That tradition, which is still widely revered in the Muslim world, is not just one of artistic expression but of religious devotion—one in which same-sex relationships are believed to have uniquely mirrored the love between God and humankind.
According to Zafer, Rumi and Hafiz are not just poets. They’re Islamic theologians.
“Poetry is the form through which theology in Islam is often written,” he said. For Islamic mystical poets, same-sex romance “tends to be a way of marking ishq haqiqi or ‘true love’ which is a very central concept within mysticism,” because it’s considered “less profane” than heterosexual love.
When they did write about love between a man and a woman, Islamic mystical poets often wrote from the vantage point of the woman. As with the poetic retelling of a folk Punjabi love story between a woman named Heer and a hermetic man named Ranja, mystical poets like the much-revered Bulleh Shah do so through the woman’s voice.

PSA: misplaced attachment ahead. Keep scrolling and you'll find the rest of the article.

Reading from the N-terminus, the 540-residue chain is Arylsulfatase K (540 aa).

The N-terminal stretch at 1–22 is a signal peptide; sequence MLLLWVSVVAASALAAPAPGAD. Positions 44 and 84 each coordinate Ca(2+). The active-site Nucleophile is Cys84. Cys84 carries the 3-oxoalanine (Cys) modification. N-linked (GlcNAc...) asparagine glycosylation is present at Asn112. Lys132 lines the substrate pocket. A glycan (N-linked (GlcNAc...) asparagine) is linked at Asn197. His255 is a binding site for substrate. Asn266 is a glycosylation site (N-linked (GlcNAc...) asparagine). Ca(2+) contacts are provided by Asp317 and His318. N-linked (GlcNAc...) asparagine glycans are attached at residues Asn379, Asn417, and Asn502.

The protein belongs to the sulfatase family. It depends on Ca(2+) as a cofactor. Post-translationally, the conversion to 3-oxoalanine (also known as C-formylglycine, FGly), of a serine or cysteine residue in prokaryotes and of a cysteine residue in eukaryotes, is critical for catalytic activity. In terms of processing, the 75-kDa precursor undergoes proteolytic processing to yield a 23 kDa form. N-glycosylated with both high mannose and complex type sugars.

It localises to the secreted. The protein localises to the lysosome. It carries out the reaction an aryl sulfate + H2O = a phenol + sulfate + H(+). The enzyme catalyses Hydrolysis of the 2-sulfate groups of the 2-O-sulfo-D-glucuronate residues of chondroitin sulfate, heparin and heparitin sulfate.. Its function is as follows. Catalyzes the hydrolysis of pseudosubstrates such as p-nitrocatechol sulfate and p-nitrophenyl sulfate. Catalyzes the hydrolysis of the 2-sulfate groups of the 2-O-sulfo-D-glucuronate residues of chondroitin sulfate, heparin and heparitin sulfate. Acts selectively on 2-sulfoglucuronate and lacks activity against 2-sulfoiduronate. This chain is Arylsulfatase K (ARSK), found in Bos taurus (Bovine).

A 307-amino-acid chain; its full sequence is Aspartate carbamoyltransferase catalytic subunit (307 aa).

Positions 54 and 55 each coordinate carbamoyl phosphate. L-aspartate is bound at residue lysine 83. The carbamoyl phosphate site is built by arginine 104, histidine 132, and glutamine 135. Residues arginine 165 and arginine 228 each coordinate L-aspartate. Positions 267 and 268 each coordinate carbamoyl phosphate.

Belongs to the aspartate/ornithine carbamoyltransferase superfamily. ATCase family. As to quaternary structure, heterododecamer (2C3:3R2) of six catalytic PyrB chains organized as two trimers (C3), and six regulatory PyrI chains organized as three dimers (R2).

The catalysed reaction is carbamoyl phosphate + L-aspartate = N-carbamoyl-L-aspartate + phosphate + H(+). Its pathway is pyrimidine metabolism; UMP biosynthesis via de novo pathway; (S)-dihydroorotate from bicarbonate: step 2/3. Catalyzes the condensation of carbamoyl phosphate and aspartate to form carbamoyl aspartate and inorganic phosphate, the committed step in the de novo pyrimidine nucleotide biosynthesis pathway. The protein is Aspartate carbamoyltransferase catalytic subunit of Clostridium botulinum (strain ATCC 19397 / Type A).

He isn’t just “taking on another gender,” Zafer said of Bulleh Shah’s writing as Heer. “It’s not just in the background. It’s very, very, very embodied, talking about wearing bangles or being dressed up. It’s very queer if you read it.”
Given the prevalence of such queer perspectives and homosexual references by poets like Bulleh Shah and Rumi who are often revered as saints, it’s hugely ironic that LGBTQ Muslims around the world struggle to live out their sexual and gender identities.
On some level, many Muslims accept that there was a deep love expressed from one man to another—few women wrote this sort of poetry—in Islamic mysticism. Many, including some in Rumi’s order, however, claim that the love between he and Shams Tabrizi was merely a “spiritual love.” Similar arguments have been made about other Islamic mystical poets, even though homosexual relationships and all male brothels were common across Central and South Asia.
The long history of same-sex love among Islamic mystics, is, according to Zafer, “definitely being effaced.” And surprisingly, he added, “It’s not being effaced by the orthodox, right-wing, mullahs.”